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Home :: Archive :: 1998 :: October ::
Re: Ed3
The Shakespeare Conference: SHK 9.0931  Friday, 2 October 1998.

[1]     From:   David Kathman <
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        Date:   Thursday, 01 Oct 1998 10:10:50 -0500
        Subj:   Re: SHK 9.0929  Re: Ed3

[2]     From:   Scott Oldenburg <
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        Date:   Thursday, 01 Oct 1998 11:21:08 -0700
        Subj:   Re: SHK 9.0929 Re: Ed3


[1]-----------------------------------------------------------------
From:           David Kathman <
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Date:           Thursday, 01 Oct 1998 10:10:50 -0500
Subject: 9.0929  Re: Ed3
Comment:        Re: SHK 9.0929  Re: Ed3

Michael Ullyot wrote:

> Lee Gibson's posting of the Times article on the 'recovered' _Edward
> III_ was a wonderful read, but leaves me with a few questions. What
> programs are these that purport to recognise the patterns of
> Shakespeare's language (and, he added facetiously, where can I get this
> program)?

I'm not sure what "programs" the article was alluding to, but it may
refer to Don Foster's SHAXICON, which is actually not a program at all
but a database. For what it's worth, SHAXICON suggests that the Countess
scenes in *Edward III*, but not necessarily the rest of the play, are by
Shakespeare.  I don't have time to describe SHAXICON here, but it's been
discussed at some length both here an in the
humanities.lit.authors.shakespeare newsgroup.  Don Foster's web page
(http://vassun.vassar.edu/~foster/) has a very brief description of the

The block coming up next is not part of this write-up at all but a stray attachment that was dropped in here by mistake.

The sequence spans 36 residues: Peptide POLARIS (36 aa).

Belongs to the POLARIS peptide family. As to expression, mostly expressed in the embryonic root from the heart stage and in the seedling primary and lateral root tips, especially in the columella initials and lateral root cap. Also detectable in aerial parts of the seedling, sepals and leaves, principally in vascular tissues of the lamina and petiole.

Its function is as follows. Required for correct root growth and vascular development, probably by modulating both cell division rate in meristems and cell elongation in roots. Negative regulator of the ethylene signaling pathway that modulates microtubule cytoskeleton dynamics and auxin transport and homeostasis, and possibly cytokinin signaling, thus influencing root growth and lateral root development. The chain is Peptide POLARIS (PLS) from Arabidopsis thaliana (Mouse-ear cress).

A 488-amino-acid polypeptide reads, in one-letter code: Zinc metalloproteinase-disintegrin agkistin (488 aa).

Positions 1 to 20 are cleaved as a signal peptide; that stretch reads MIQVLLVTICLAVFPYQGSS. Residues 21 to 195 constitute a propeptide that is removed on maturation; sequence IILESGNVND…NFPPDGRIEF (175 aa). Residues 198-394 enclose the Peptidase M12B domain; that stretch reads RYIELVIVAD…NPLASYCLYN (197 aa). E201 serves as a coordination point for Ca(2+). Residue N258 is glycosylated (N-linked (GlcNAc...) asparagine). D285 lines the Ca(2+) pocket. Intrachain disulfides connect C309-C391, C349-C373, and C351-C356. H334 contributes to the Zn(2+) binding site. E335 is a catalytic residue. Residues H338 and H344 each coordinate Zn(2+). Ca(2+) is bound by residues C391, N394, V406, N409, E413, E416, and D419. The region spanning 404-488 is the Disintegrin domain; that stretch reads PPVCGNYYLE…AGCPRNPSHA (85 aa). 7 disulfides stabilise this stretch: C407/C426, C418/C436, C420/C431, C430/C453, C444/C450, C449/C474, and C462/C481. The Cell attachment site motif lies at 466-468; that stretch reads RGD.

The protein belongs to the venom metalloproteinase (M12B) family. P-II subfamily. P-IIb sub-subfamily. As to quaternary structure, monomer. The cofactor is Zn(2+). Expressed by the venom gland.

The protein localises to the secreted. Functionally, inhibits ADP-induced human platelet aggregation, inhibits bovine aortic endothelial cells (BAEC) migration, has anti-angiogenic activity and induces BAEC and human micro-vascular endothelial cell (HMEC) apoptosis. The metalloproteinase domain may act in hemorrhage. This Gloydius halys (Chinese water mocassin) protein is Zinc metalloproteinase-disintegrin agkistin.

database and a couple of articles describing its use.  He has been
intending for over two years to make it public, but has been distracted
by other matters that got out of his control.  He is hoping to make
SHAXICON available on the web within the next year.

Also, I believe that Elliot Slater's studies of Shakespeare's rare words
back in the 70s and 80s suggested that Shakespeare wrote *Edward III*.
Slater didn't actually use computers, but the popular press tends to
assume that any quantitative work on literature necessarily involves
computers.

> Is the text of this play readily available, in either book or
> electronic form? Are there any other scholarly resources available on
> it?

As Peter Holland noted in this thread, there is a new scholarly edition
of the play, edited by Giorgio Melchiori, just out in the Cambridge
Shakespeare series.  There's another recent edition by Eric Sams which
is not as scholarly and more tendentious, but worth looking at if you're
interested in the play.  I'm not aware of an electronic edition.

> Finally, what's this about _E3_ bringing Shakespeare's canonical count
> to 39? Was another contested play recently added?

I think the 38 figure comes from the 36 plays of the First Folio plus
*Pericles* and *The Two Noble Kinsmen*, both of which are very widely
recognized as being at least partially by Shakespeare, and both of which
have been included in most recent editions.

Dave Kathman

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[2]-----------------------------------------------------------------
From:           Scott Oldenburg <
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Date:           Thursday, 01 Oct 1998 11:21:08 -0700
Subject: 9.0929 Re: Ed3
Comment:        Re: SHK 9.0929 Re: Ed3

I count 39.5 plays attributed to Shakespeare in the new Riverside
(including 2 Noble Kinsemen, King Edward the Third, and parts of Sir
Thomas More-hence the ".5").  What is the probability that the next
Riverside (or other publication of the complete works) will include
_Edmund Ironside_?  What is the consensus among members of this list
regarding Edmund Ironside and other Shakepeare apocrypha?

All the best,
Scott Oldenburg
 

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